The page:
A New Path Forward
Carla recently started immunotherapy and is responding well to treatment. Her lymphadenopathy has regressed, and she is more optimistic than she has been in a long time. She is looking ahead and contemplating becoming a foster parent. She diligently attends appointments with friends who form her new support network. Now, 4 years after the initial symptoms, there is a renewed energy and reassuring maturity about her. She knows immunotherapy is unlikely to be a cure and is aware she could still die of her disease yet remains hopeful and recently told me how happy she is with how far she has come. She has a catheter in place for easy blood draws and has agreed to the required post-transplant immunizations, things she could not have fathomed doing before her illness.
Carla’s cancer journey marked a significant turning point in her life. In the face of a devastating cancer diagnosis and the end of her marriage, she forged a new path forward in her life—one of optimism and determination. I believe that Carla’s experience embodies the refocusing and reclaiming of life that Ron Epstein refers to in his book Attending:Medicine, Mindfulness and Humanity.1 According to Mr. Epstein, patients often try to make sense of their illness, and some may even view it as an opportunity for a fresh start. For young adults, this recognition may be even more significant, as a cancer diagnosis often occurs at critical junctures and can influence life beyond disease and treatment.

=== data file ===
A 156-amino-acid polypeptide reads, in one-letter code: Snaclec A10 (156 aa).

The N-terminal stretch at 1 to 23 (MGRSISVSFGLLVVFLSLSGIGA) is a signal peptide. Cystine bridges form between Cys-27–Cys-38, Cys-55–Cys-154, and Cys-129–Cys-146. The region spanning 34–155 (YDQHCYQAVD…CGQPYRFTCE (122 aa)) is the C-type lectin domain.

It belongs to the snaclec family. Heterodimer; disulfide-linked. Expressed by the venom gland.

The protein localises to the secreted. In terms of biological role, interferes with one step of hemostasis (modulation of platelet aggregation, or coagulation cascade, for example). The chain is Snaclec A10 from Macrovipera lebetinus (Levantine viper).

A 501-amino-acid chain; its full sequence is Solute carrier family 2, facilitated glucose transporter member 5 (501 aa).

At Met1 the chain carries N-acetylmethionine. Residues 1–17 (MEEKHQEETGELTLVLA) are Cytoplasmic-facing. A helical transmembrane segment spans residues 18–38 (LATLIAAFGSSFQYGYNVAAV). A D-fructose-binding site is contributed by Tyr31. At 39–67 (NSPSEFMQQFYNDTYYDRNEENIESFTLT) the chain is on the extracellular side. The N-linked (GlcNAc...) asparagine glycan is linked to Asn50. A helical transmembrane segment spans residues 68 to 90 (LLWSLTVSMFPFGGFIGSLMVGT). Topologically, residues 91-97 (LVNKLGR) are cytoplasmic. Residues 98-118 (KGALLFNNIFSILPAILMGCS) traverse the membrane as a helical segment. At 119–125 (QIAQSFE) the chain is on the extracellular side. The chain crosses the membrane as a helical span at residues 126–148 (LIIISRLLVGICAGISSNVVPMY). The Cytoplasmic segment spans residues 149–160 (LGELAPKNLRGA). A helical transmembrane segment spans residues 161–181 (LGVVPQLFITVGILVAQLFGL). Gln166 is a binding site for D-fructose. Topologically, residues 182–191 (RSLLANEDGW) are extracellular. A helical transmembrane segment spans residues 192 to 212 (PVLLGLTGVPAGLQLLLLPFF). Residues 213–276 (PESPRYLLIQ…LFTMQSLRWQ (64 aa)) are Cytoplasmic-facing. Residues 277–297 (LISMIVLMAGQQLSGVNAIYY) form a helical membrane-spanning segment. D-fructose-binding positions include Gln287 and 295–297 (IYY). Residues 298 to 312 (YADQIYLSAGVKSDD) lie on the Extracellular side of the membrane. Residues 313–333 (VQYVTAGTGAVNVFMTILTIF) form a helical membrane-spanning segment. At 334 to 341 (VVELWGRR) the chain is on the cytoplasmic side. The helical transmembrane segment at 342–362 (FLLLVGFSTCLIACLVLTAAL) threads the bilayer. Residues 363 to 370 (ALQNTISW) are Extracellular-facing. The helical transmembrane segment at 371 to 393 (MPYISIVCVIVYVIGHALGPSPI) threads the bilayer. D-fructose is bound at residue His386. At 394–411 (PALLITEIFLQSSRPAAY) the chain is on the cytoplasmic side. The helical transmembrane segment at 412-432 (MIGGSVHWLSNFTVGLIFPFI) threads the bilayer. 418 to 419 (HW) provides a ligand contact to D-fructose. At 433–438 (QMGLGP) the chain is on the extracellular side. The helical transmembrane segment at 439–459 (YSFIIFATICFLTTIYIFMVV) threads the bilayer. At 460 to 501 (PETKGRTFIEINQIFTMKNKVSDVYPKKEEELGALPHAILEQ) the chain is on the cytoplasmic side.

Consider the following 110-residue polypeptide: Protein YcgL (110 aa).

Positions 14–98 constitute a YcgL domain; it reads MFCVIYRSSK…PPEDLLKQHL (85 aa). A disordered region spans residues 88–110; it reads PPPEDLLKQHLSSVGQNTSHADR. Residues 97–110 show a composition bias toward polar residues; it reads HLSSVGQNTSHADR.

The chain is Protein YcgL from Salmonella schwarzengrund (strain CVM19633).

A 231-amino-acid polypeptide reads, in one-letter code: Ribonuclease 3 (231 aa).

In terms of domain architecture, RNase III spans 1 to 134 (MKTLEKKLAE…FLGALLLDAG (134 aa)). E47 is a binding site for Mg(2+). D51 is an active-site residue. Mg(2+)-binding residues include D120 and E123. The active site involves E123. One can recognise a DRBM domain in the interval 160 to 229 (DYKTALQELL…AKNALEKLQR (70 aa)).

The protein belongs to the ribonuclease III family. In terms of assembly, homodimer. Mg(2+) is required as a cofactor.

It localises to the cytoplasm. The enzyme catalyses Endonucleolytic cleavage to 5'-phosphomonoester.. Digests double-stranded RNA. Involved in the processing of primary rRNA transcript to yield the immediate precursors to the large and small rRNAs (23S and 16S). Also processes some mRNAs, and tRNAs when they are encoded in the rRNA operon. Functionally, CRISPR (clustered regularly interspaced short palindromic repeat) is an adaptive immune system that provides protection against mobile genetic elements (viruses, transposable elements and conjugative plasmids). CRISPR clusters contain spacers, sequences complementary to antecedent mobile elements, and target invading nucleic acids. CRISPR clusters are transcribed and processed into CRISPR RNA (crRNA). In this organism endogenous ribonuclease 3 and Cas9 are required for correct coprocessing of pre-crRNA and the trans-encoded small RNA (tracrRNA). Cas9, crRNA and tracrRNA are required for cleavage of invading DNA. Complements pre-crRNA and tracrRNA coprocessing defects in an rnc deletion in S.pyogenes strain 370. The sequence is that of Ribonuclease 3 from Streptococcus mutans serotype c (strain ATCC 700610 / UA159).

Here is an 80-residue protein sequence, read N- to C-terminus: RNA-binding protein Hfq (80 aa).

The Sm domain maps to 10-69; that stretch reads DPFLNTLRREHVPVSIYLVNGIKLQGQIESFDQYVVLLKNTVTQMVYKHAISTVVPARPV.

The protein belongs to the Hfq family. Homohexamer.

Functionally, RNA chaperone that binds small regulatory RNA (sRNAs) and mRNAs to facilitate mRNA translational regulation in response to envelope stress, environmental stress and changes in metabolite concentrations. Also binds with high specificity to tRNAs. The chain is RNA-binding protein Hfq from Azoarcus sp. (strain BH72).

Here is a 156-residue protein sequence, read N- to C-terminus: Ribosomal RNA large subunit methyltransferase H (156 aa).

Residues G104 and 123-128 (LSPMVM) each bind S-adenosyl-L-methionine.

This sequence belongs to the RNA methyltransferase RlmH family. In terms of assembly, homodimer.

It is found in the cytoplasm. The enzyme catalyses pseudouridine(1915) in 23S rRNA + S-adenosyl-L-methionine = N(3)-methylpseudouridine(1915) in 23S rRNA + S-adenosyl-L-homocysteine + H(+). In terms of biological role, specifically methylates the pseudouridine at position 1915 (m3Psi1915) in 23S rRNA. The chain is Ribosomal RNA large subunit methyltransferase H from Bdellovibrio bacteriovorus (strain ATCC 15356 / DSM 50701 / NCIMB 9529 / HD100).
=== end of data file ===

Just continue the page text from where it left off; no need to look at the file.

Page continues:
Suleika Jaouad captured this vividly in describing her own experience with leukemia in her 20s: “The tangling of so much cruelty and beauty has made of my life a strange, discordant landscape. It has left me with an awareness that haunts the edges of my vision—it can all be lost in a moment—but it’s also given me a jeweler’s eye.”2
Through caring for Carla, I learned to be more accepting of uncertainty and powerlessness as I continued to support her despite the challenges, setbacks, and contradictions. I learned the value of harnessing a team’s collective efforts to help manage complex cases, as we cannot do it alone. I also learned to be curious when faced with frustration. Curiosity helped bring Carla’s humanity into sharp focus, in all its dissonant beauty.
Finally, I have come to realize there are many factors beyond disease biology out of our control, including personal and situational circumstances as well as a patient’s resiliency and adaptation to the many faceted challenges of a serious illness. Regardless of the obstacles, I believe it is within our power to be kind, consistent, and do what we can to maintain relationships. Imbuing our clinical care with kindness and depth of connection can offer more than the aspiration for a cure. For Carla, I wonder if the strength of the relationships and support she received through our team played a part in helping her summon the courage to refocus and reclaim her life in the brave way that she has.
DISCLOSURE: Dr. Wadhwa reported no conflicts of interest.
This article was originally published in the Journal of Clinical Oncology (March 2022). © 2022 American Society of Clinical Oncology. All rights reserved. At the time of publication, Dr. Wadhwa worked in the Division of Medical Oncology, Credit Valley Hospital, Trillium Health Partners, Mississauga, Ontario, Canada.